Originally published in The Weekly Packet, March 27, 2014
Blue Hill Town Meeting
Proposed Blue Hill school budget shows $421,000 hike
Pre-K program accounts for $95,000
by Anne Berleant
What is the cost of a pre-K through grade 12 education for Blue Hill next year?
Last year, voters approved a $4,688,779 budget for 2013-14. For 2014-15, the school board proposes $5,109,875, an 8.9 percent or $421,000 hike from this year.
The town finance committee begs to differ, recommending $225,000 less overall, with $200,000 of that amount aimed at cuts to regular instruction services (Article 9 in the town warrant).
“It’s our intent to raise concern about the 8.9 percent raise and whether that is sustainable by all the citizens in Blue Hill,” said Budget Committee Chairman John Chapman in a recent phone call. “It was not a unanimous vote by the committee.”
So, where’s the fat?
Article 9 asks voters to approve $3,114,896 for elementary and secondary instruction, a $326,947 increase from last year. The increase includes fixed costs, such as high school tuition, which accounts for $192,914 of the increase, with fewer students graduating this spring than will enroll in the fall.
Rising health insurance costs add about $38,500. New, state-mandated local teacher retirement costs, for both Blue Hill Consolidated School and George Stevens Academy, tack on $46,379. Contractual teacher salary increases add $58,511, a 5.5 percent increase in the teacher salary line.
Now for the expenses that the board can control, new programs and filling vacancies.
Three vacant positions, including one for the proposed pre-K program, are budgeted for teachers with master’s degrees and 10 years’ teaching experience with the commensurate salary attached.
“We’ve always hired the best candidates as opposed to the cheapest,” said Principal Della Martin in a recent interview.
The proposed pre-K program rings in at $95,000.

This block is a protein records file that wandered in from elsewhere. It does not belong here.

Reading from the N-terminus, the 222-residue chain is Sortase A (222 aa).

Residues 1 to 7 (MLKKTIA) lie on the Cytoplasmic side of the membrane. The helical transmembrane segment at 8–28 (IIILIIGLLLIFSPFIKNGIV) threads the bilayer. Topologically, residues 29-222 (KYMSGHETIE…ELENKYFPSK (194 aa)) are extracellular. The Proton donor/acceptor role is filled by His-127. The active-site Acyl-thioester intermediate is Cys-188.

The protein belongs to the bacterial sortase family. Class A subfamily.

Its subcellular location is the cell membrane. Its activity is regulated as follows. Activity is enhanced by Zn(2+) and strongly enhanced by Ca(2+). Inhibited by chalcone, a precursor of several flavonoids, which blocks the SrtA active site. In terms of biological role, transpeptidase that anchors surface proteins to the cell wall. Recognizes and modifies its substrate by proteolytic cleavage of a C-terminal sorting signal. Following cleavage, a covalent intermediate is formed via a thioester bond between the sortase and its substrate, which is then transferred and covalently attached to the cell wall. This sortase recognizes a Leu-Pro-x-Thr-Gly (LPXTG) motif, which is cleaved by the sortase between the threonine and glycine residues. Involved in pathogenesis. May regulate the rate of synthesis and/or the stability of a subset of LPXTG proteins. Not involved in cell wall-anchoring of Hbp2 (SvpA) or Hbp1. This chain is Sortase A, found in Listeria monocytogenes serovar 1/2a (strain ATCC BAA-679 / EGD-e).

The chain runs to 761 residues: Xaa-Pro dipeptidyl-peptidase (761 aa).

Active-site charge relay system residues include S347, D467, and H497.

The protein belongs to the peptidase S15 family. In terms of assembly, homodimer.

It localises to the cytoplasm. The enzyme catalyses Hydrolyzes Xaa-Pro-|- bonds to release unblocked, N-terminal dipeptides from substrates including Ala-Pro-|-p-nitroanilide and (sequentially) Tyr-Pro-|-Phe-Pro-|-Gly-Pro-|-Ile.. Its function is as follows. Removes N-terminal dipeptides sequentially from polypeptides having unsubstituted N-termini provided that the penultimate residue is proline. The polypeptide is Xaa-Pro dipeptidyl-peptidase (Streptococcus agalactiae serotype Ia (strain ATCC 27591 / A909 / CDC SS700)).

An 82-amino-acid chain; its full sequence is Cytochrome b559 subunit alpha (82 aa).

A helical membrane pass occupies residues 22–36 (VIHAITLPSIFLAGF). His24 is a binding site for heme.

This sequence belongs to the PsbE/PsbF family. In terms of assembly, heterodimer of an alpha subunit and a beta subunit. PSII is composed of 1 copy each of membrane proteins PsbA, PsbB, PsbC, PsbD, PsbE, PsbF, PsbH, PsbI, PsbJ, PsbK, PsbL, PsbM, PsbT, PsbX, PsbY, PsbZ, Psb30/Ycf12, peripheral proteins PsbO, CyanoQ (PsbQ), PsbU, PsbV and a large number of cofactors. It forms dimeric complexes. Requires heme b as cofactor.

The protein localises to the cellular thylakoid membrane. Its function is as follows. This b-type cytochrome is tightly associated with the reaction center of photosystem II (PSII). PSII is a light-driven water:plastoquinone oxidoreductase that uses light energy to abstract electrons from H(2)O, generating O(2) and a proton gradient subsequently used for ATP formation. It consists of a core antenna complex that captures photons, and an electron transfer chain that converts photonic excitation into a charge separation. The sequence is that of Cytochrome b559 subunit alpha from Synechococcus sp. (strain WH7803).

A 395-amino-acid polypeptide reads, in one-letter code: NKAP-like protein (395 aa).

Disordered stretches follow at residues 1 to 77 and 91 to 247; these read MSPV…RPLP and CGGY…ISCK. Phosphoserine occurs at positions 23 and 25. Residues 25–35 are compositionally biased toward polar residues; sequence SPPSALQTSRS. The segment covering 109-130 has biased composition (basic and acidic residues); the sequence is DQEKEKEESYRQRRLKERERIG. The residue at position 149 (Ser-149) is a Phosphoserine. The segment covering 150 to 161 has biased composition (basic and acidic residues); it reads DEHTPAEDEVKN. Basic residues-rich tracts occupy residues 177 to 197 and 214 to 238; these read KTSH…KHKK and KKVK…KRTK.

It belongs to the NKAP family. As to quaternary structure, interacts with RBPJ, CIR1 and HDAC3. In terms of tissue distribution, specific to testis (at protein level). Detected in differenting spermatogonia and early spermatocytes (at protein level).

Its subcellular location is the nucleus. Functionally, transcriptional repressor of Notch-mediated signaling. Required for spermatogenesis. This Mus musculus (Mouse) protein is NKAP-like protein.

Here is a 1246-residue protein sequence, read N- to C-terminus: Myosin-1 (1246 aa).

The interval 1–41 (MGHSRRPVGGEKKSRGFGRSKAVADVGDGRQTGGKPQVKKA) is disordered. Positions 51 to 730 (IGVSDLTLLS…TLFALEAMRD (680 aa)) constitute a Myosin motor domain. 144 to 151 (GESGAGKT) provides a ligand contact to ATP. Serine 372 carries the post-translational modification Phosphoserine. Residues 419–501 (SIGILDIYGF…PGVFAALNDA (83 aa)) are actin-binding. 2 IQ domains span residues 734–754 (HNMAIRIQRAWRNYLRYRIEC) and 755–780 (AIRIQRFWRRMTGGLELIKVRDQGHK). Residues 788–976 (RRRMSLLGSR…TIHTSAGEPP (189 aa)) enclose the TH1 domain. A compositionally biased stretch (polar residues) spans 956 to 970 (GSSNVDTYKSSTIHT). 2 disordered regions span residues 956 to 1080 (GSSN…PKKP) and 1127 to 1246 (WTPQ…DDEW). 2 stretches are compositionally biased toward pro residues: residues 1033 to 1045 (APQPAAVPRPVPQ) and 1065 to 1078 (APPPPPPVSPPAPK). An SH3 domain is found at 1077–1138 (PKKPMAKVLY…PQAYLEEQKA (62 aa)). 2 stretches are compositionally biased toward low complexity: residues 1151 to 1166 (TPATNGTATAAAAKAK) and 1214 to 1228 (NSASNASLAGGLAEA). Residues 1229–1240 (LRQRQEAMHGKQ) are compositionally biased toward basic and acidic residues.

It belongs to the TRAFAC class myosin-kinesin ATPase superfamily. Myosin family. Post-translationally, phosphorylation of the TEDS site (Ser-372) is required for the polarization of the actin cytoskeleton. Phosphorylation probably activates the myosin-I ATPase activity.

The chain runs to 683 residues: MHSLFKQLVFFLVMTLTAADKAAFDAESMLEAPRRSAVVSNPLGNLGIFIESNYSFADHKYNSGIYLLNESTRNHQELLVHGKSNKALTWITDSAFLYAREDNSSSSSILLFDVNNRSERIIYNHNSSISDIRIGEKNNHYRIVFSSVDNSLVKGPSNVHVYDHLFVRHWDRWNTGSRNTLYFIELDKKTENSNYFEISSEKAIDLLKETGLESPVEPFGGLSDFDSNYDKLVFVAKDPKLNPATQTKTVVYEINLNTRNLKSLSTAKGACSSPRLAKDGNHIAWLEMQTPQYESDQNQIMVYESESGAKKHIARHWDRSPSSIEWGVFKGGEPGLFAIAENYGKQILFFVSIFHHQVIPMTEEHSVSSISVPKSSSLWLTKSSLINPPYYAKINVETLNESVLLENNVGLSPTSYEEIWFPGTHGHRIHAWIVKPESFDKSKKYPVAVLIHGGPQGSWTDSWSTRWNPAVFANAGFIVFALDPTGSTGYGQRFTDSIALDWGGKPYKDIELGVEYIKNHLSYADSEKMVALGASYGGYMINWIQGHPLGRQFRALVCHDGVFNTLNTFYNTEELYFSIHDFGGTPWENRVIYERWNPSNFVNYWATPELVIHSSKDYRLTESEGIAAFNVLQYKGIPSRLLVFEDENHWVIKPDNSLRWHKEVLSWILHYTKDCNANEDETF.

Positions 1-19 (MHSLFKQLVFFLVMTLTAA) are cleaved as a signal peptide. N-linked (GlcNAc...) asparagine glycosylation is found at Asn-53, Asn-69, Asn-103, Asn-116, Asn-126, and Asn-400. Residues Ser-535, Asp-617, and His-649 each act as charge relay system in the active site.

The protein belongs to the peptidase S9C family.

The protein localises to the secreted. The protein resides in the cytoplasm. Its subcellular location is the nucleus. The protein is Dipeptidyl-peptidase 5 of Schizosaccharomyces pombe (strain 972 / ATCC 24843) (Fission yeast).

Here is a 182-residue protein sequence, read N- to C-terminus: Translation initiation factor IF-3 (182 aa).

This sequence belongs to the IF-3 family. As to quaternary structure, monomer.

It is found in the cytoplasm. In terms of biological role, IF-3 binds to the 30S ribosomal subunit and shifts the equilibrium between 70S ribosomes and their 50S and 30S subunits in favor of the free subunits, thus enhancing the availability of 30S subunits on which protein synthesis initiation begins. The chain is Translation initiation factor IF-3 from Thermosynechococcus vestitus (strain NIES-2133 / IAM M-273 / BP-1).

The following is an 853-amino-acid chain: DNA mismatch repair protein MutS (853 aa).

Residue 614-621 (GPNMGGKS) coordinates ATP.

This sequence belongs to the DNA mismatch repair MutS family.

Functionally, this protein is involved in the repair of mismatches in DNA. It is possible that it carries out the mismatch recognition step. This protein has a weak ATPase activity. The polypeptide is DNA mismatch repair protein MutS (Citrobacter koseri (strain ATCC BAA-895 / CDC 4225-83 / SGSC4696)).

“The citizens of the town need to weigh in on whether now is the right time to offer new programs or fill what appears to be vacant positions,” Chapman said.
A straw poll at the 2012 town meeting weighed in favor, 176-104, of a pre-K program, but Chapman pointed out that no financial figure was attached to the poll. The following year, a motion from the floor to increase the budget $60,000 for a pre-K program failed 53-65.
“If people didn’t approve it at 60 [thousand dollars] are they going to want to approve it at $95,000?” Chapman said.
Special education, another cost that lies outside the board’s control, stands at $615,960, including administration, a $59,345 or about 10.5 percent increase. The finance committee recommends $595,000, which is $20,960 less.
One vacant ed. tech. position has salary and benefits equaling about that amount, but Chapman said the committee is only questioning whether vacancies need to be filled at the highest qualification.
“The committee is not trying to micromanage,” he said, but only start a dialog with citizens.
Other cost centers are flat or show minimal increases, such as operations and maintenance, which stands at $391,237, an increase of less than 1 percent, and the school lunch program, up 4.1 percent for a total budget of $147,113.
Anticipated state revenue is $90,000, with another $44,560 toward the school breakfast and lunch program. The board has allocated $143,254 of “balance forward” money, or money left in the budget from prior years, and $18,500 from a secondary tuition reserve account.
If the budget is approved as proposed, taxation will not rise “in direct relation” to the 8.9 percent increase, Chapman said.